[annotator-dev] Proposal: License Simplification

Benjamin Young bigbluehat at hypothes.is
Fri May 29 22:33:10 UTC 2015

Last fall I posted an issue to GitHub on this topic:

The conclusion was that this was better discussed on the Mailing List,
so here we go. :)

Currently Annotator uses an "either or" licensing scheme (as jQuery
did pre-2012 [1]).

I'd like to propose that we simplify this down to either the MIT or
the Apache 2.0 license.

Two key things would need to happen to make this a reality:
 - pick the new license
 - get the consent of all contributors
 - state who the copyright holder is--either in the form of "The
Annotator Contributors" or assign it to a foundation, single person,
or entity.

We can use the AUTHORS file and git history to find all the
contributors. I'm happy to do the "grunt" work to make this happen. I
was part of a similar process for the Twitter Bootstrap community
which involved everyone giving consent to the license change in a
GitHub issue.

Having a clear license and a stated "owner" (even if it's "all of us")
makes things much easier for folks wanting to use Annotator in larger
projects such as enterprise software--which could also provide
additional contributors, etc.

Without clear licensing and ownership using Annotator in a larger work
can be seen (by lawyers mostly) as a risky thing. Removing that FUD
makes it an easier/faster choice--which means developers can get back
to developing. :)

Lastly, I'd personally love to see Annotator choose the Apache 2.0
license for the additional things it provides over the MIT.
MIT - http://choosealicense.com/licenses/mit/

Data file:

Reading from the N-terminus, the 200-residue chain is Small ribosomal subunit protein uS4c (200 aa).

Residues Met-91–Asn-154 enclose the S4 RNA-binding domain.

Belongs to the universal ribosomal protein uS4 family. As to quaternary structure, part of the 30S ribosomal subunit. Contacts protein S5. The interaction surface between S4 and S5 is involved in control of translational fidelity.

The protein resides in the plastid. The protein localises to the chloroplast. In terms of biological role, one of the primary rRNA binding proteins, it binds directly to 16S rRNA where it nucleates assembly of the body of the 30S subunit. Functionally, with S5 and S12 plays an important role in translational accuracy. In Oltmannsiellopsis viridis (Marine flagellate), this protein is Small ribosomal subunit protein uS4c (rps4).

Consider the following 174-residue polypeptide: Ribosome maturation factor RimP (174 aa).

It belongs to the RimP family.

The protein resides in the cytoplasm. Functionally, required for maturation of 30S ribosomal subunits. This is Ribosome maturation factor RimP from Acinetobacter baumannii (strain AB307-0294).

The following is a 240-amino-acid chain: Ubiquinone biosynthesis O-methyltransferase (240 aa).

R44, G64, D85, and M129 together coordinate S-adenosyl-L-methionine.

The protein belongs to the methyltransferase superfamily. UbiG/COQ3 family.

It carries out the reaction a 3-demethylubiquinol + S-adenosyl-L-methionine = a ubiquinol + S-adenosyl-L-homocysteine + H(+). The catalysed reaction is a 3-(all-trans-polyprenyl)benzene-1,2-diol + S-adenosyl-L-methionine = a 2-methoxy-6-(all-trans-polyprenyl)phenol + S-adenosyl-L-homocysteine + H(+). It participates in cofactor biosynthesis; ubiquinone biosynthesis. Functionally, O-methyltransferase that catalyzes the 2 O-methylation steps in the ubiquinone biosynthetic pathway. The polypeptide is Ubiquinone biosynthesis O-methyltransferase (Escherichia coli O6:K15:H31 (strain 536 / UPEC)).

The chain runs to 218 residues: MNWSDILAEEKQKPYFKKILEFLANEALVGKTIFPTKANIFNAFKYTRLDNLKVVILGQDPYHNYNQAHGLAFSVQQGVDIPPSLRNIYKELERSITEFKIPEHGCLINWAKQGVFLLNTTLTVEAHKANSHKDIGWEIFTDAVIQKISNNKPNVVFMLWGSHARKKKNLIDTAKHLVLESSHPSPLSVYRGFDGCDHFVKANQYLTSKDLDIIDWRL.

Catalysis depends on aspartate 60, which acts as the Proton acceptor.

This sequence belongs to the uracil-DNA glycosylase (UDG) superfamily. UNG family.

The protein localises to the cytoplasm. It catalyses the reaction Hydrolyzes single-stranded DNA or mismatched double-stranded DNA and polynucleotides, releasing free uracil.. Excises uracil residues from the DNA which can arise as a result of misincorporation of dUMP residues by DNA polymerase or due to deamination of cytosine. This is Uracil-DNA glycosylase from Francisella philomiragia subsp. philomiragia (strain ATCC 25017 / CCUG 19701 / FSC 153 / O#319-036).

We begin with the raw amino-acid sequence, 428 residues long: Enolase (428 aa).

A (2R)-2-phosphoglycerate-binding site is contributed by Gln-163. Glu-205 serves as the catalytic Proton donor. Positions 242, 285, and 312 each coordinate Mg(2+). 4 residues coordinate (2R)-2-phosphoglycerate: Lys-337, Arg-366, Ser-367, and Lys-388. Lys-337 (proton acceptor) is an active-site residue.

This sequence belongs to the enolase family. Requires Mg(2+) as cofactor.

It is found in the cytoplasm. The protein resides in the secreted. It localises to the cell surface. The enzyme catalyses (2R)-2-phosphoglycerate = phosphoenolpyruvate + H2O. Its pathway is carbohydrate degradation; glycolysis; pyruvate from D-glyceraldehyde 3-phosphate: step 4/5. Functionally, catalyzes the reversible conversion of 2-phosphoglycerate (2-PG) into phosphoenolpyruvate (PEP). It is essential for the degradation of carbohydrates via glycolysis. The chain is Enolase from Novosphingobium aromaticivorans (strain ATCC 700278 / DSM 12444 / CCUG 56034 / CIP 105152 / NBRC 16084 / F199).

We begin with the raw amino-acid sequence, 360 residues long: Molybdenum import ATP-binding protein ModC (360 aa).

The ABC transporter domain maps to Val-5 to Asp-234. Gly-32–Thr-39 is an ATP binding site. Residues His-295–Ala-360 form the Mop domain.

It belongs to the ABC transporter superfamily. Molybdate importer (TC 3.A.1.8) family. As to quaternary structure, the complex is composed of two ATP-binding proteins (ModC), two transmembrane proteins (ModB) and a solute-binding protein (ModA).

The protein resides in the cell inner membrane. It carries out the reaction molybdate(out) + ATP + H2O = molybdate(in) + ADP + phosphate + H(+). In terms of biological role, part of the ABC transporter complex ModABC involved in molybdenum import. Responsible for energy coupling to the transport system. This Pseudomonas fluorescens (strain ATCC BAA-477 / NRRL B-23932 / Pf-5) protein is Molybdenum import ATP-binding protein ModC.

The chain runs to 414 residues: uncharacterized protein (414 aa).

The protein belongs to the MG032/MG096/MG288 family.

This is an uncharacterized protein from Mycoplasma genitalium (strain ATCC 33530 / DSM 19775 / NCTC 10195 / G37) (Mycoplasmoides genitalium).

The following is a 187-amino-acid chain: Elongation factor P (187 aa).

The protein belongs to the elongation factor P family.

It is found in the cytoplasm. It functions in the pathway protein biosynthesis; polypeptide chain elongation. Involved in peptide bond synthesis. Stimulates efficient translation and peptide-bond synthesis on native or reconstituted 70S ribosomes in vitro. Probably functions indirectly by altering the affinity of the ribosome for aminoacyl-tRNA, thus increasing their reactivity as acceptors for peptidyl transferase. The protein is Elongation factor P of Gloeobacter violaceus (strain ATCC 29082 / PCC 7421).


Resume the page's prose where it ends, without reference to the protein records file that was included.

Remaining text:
Apache - http://choosealicense.com/licenses/apache-2.0/

Quick comparison (of those pretty, but non-binding bullet points)
shows that Apache adds:
 - the need to state changes
 - a patent grant (which is why enterprise likes it so much...but
getting the grant is good for everyone)
 - prevents name confusion by preventing the use of the trademark
   -- Annotator is not yet a trademark (afaik), but it would provide
the opportunity for it to be...which could be helpful.

Here's a screenshot of the two lists:

Lastly, switching to the Apache license opens the door for becoming
part of the Apache Software Foundation--through the incubation
process--where Annotator would sit along side some larger projects
such as Hadoop and CouchDB, but also be able to cozy-up to various
content management and natural language processing systems under that
same banner--again, another great opportunity to get Annotator into
more hands. I'll save proposing that (and it's process) for another
mail. ;)

So...in conclusion:
1. do we think narrowing to a single license is a Good Thing?
2. if so, which license?

I'm here to help make this happen, but I won't do anything until I
know it's what the group wants. :)

Benjamin ;)
Developer Advocate

[1] http://blog.jquery.com/2012/09/10/jquery-licensing-changes/

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